Celtic Design


Oaths in Ancient Ireland

Laurence Ginnell

Celtic T
HERE does not appear to have been at any time in ancient Ireland one fixed form of oath or manner of swearing in legal proceedings. The Brehon Laws do not tell us much of how our pagan fathers swore. There is no doubt at all that they did swear; and, if writings not of a legal character are to be trusted, they swore on solemn occasions by the sun, moon, wind, and other elements, the dew, the crops, and the countenances of men. Ugaine Mor, before his death in a.m. 4606, "exacted oaths, by all the elements visible and invisible, from the men of Erinn in general that they would never contend for the sovereignty of Erinn with his children or his race" (Four Masters). In Christian times a similar variety of oaths prevailed, all differing in legal value. The oath of highest value was that taken on the Gospels; but an oath taken on a relic, on a shrine or reliquary, or on a bishop's crosier, was also deemed very solemn and binding. Again, the value of the oath differed according to the place in which it was taken. Sometimes it was taken in the house of the person swearing, sometimes at the grave of those dearest to him, sometimes in a court of justice, sometimes in a church before the altar. That at the grave was probably of pagan origin. In some cases the oath was not a simple oath, but a triple one; the person swore first standing, then sitting, and then lying, as he spent his life.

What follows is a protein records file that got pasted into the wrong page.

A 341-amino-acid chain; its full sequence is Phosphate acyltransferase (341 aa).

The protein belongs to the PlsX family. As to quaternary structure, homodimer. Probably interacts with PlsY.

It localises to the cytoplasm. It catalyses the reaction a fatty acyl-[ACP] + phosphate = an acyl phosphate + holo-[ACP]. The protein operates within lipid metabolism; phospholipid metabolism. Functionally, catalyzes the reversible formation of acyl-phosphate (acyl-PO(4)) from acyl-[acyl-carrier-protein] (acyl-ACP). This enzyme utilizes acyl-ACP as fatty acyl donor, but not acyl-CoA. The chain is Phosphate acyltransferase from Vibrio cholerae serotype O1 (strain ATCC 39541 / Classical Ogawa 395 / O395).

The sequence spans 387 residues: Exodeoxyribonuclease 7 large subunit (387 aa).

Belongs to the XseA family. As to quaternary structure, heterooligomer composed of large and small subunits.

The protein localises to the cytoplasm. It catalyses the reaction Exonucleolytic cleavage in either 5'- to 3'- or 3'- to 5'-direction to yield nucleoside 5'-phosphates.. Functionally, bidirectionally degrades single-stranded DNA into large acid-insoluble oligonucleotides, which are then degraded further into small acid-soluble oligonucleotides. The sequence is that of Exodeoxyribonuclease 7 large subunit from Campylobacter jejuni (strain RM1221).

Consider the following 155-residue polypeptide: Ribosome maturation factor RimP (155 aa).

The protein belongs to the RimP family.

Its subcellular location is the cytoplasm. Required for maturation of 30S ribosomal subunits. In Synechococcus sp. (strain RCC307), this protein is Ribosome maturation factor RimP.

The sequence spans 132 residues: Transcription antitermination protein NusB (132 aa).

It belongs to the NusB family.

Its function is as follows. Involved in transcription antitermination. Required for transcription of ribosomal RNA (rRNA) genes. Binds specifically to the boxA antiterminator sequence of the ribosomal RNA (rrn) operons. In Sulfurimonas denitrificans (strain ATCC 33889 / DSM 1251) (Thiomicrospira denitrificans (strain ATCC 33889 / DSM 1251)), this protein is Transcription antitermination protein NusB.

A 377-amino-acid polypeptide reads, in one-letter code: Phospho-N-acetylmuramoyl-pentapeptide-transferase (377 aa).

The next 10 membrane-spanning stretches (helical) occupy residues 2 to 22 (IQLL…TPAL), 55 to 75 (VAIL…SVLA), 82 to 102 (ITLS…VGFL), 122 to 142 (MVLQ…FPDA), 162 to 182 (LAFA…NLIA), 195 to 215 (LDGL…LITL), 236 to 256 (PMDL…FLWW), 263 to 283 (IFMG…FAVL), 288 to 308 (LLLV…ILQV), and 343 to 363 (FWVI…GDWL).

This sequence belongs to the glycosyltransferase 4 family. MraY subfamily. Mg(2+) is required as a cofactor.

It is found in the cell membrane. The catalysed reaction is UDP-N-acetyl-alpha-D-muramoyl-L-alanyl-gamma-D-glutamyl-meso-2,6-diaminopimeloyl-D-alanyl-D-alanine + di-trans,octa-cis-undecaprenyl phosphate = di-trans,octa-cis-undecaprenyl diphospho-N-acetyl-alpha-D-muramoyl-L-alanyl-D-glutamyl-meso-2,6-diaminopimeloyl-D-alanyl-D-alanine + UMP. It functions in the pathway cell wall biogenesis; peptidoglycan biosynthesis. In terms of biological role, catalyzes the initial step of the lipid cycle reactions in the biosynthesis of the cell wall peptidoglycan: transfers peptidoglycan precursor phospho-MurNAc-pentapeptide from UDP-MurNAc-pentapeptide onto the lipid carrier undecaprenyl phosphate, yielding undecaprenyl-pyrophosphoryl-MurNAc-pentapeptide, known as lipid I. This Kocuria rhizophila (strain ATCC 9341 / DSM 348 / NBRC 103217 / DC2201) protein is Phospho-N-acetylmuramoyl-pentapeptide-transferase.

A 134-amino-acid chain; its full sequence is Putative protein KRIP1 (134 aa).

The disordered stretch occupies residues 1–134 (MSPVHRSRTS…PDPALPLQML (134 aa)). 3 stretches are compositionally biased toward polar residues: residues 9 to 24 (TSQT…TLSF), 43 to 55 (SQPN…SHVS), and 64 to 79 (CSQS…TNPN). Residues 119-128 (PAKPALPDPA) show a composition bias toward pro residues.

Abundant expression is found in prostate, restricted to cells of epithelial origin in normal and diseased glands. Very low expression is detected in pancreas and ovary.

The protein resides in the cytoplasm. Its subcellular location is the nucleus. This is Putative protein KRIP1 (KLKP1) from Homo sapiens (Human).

"The king excells all in testimony, for he can, by his mere word, decide against every class of persons, except those of the two orders of religion and learning who are of equal rank with him." This is still generally so in monarchies.

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